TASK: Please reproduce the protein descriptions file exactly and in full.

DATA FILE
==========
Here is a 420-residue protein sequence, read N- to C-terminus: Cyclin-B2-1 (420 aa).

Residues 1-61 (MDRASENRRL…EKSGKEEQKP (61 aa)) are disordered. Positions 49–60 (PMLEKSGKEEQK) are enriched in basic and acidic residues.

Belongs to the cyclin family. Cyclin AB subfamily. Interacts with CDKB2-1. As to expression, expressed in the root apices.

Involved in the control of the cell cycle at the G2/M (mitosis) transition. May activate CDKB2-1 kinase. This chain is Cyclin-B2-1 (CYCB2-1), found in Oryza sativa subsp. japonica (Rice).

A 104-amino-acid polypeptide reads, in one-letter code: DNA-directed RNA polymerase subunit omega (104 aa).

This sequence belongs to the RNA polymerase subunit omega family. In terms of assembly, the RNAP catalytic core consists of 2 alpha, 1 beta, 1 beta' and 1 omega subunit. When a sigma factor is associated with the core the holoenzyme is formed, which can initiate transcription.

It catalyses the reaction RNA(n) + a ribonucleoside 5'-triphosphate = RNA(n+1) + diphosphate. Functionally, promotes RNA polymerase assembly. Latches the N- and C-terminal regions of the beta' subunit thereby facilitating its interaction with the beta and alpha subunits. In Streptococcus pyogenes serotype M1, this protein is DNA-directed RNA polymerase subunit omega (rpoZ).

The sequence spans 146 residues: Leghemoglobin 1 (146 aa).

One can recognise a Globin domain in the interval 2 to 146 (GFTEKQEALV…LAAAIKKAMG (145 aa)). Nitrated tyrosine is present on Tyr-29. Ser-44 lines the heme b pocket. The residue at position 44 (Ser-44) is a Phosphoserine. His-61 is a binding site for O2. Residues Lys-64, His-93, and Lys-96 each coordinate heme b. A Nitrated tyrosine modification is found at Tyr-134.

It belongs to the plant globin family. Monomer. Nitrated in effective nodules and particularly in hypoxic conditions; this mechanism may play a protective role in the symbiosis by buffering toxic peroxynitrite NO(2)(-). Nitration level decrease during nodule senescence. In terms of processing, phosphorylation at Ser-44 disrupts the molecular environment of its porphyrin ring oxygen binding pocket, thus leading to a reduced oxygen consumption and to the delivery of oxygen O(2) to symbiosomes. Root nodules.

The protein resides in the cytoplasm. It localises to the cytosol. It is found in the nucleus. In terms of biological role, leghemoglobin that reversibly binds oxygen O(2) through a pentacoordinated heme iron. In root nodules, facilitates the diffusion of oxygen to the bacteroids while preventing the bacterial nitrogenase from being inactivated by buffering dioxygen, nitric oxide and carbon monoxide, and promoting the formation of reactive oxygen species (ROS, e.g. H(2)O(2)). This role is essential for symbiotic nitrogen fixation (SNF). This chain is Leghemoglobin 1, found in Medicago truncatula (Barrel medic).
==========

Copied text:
Here is a 420-residue protein sequence, read N- to C-terminus: Cyclin-B2-1 (420 aa).

Residues 1-61 (MDRASENRRL…EKSGKEEQKP (61 aa)) are disordered. Positions 49–60 (PMLEKSGKEEQK) are enriched in basic and acidic residues.

Belongs to the cyclin family. Cyclin AB subfamily. Interacts with CDKB2-1. As to expression, expressed in the root apices.

Involved in the control of the cell cycle at the G2/M (mitosis) transition. May activate CDKB2-1 kinase. This chain is Cyclin-B2-1 (CYCB2-1), found in Oryza sativa subsp. japonica (Rice).

A 104-amino-acid polypeptide reads, in one-letter code: DNA-directed RNA polymerase subunit omega (104 aa).

This sequence belongs to the RNA polymerase subunit omega family. In terms of assembly, the RNAP catalytic core consists of 2 alpha, 1 beta, 1 beta' and 1 omega subunit. When a sigma factor is associated with the core the holoenzyme is formed, which can initiate transcription.

It catalyses the reaction RNA(n) + a ribonucleoside 5'-triphosphate = RNA(n+1) + diphosphate. Functionally, promotes RNA polymerase assembly. Latches the N- and C-terminal regions of the beta' subunit thereby facilitating its interaction with the beta and alpha subunits. In Streptococcus pyogenes serotype M1, this protein is DNA-directed RNA polymerase subunit omega (rpoZ).

The sequence spans 146 residues: Leghemoglobin 1 (146 aa).

One can recognise a Globin domain in the interval 2 to 146 (GFTEKQEALV…LAAAIKKAMG (145 aa)). Nitrated tyrosine is present on Tyr-29. Ser-44 lines the heme b pocket. The residue at position 44 (Ser-44) is a Phosphoserine. His-61 is a binding site for O2. Residues Lys-64, His-93, and Lys-96 each coordinate heme b. A Nitrated tyrosine modification is found at Tyr-134.

It belongs to the plant globin family. Monomer. Nitrated in effective nodules and particularly in hypoxic conditions; this mechanism may play a protective role in the symbiosis by buffering toxic peroxynitrite NO(2)(-). Nitration level decrease during nodule senescence. In terms of processing, phosphorylation at Ser-44 disrupts the molecular environment of its porphyrin ring oxygen binding pocket, thus leading to a reduced oxygen consumption and to the delivery of oxygen O(2) to symbiosomes. Root nodules.

The protein resides in the cytoplasm. It localises to the cytosol. It is found in the nucleus. In terms of biological role, leghemoglobin that reversibly binds oxygen O(2) through a pentacoordinated heme iron. In root nodules, facilitates the diffusion of oxygen to the bacteroids while preventing the bacterial nitrogenase from being inactivated by buffering dioxygen, nitric oxide and carbon monoxide, and promoting the formation of reactive oxygen species (ROS, e.g. H(2)O(2)). This role is essential for symbiotic nitrogen fixation (SNF). This chain is Leghemoglobin 1, found in Medicago truncatula (Barrel medic).